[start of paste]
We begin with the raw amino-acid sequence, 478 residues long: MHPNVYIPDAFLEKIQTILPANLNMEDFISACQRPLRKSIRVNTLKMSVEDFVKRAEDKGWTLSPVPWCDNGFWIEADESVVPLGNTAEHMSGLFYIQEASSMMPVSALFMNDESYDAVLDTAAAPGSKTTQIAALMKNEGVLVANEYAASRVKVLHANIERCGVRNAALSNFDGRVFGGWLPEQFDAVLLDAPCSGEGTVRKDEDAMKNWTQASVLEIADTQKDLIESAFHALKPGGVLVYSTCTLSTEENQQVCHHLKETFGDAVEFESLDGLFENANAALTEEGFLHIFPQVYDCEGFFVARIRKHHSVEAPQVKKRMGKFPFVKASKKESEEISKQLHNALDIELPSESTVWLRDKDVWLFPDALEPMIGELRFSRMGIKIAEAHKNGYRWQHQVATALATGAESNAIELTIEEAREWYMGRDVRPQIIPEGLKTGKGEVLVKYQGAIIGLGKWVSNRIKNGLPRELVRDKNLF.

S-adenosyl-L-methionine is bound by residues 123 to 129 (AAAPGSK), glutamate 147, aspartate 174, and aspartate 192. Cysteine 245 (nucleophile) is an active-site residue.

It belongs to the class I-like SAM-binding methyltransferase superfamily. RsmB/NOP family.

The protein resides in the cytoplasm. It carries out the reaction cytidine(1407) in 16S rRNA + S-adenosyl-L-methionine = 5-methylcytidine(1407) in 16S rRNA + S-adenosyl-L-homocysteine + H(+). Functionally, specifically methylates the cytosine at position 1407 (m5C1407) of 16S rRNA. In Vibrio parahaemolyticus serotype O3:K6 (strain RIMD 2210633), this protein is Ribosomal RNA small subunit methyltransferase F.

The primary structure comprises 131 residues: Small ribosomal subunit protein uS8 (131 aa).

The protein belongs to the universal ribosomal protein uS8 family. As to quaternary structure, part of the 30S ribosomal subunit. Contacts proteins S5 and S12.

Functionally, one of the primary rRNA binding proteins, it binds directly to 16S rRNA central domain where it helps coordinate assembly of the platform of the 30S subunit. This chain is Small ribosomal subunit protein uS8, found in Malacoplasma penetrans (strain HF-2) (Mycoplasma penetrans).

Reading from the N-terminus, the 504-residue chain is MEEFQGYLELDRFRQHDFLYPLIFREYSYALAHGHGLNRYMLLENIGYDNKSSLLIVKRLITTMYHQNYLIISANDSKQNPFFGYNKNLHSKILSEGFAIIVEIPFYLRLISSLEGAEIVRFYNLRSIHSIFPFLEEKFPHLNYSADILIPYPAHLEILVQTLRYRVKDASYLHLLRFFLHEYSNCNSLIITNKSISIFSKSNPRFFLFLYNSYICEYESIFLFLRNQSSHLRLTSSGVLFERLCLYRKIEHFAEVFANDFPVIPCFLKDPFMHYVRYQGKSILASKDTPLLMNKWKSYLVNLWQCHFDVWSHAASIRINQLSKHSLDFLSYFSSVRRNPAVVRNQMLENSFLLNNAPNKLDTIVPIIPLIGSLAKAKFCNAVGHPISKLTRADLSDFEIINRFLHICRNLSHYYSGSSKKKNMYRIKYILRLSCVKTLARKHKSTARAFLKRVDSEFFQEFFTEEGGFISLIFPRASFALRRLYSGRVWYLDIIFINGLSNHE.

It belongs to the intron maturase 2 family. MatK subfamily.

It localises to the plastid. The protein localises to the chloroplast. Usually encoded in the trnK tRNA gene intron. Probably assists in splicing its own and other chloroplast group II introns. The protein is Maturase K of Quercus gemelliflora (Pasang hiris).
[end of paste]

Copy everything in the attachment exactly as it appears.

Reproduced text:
We begin with the raw amino-acid sequence, 478 residues long: MHPNVYIPDAFLEKIQTILPANLNMEDFISACQRPLRKSIRVNTLKMSVEDFVKRAEDKGWTLSPVPWCDNGFWIEADESVVPLGNTAEHMSGLFYIQEASSMMPVSALFMNDESYDAVLDTAAAPGSKTTQIAALMKNEGVLVANEYAASRVKVLHANIERCGVRNAALSNFDGRVFGGWLPEQFDAVLLDAPCSGEGTVRKDEDAMKNWTQASVLEIADTQKDLIESAFHALKPGGVLVYSTCTLSTEENQQVCHHLKETFGDAVEFESLDGLFENANAALTEEGFLHIFPQVYDCEGFFVARIRKHHSVEAPQVKKRMGKFPFVKASKKESEEISKQLHNALDIELPSESTVWLRDKDVWLFPDALEPMIGELRFSRMGIKIAEAHKNGYRWQHQVATALATGAESNAIELTIEEAREWYMGRDVRPQIIPEGLKTGKGEVLVKYQGAIIGLGKWVSNRIKNGLPRELVRDKNLF.

S-adenosyl-L-methionine is bound by residues 123 to 129 (AAAPGSK), glutamate 147, aspartate 174, and aspartate 192. Cysteine 245 (nucleophile) is an active-site residue.

It belongs to the class I-like SAM-binding methyltransferase superfamily. RsmB/NOP family.

The protein resides in the cytoplasm. It carries out the reaction cytidine(1407) in 16S rRNA + S-adenosyl-L-methionine = 5-methylcytidine(1407) in 16S rRNA + S-adenosyl-L-homocysteine + H(+). Functionally, specifically methylates the cytosine at position 1407 (m5C1407) of 16S rRNA. In Vibrio parahaemolyticus serotype O3:K6 (strain RIMD 2210633), this protein is Ribosomal RNA small subunit methyltransferase F.

The primary structure comprises 131 residues: Small ribosomal subunit protein uS8 (131 aa).

The protein belongs to the universal ribosomal protein uS8 family. As to quaternary structure, part of the 30S ribosomal subunit. Contacts proteins S5 and S12.

Functionally, one of the primary rRNA binding proteins, it binds directly to 16S rRNA central domain where it helps coordinate assembly of the platform of the 30S subunit. This chain is Small ribosomal subunit protein uS8, found in Malacoplasma penetrans (strain HF-2) (Mycoplasma penetrans).

Reading from the N-terminus, the 504-residue chain is MEEFQGYLELDRFRQHDFLYPLIFREYSYALAHGHGLNRYMLLENIGYDNKSSLLIVKRLITTMYHQNYLIISANDSKQNPFFGYNKNLHSKILSEGFAIIVEIPFYLRLISSLEGAEIVRFYNLRSIHSIFPFLEEKFPHLNYSADILIPYPAHLEILVQTLRYRVKDASYLHLLRFFLHEYSNCNSLIITNKSISIFSKSNPRFFLFLYNSYICEYESIFLFLRNQSSHLRLTSSGVLFERLCLYRKIEHFAEVFANDFPVIPCFLKDPFMHYVRYQGKSILASKDTPLLMNKWKSYLVNLWQCHFDVWSHAASIRINQLSKHSLDFLSYFSSVRRNPAVVRNQMLENSFLLNNAPNKLDTIVPIIPLIGSLAKAKFCNAVGHPISKLTRADLSDFEIINRFLHICRNLSHYYSGSSKKKNMYRIKYILRLSCVKTLARKHKSTARAFLKRVDSEFFQEFFTEEGGFISLIFPRASFALRRLYSGRVWYLDIIFINGLSNHE.

It belongs to the intron maturase 2 family. MatK subfamily.

It localises to the plastid. The protein localises to the chloroplast. Usually encoded in the trnK tRNA gene intron. Probably assists in splicing its own and other chloroplast group II introns. The protein is Maturase K of Quercus gemelliflora (Pasang hiris).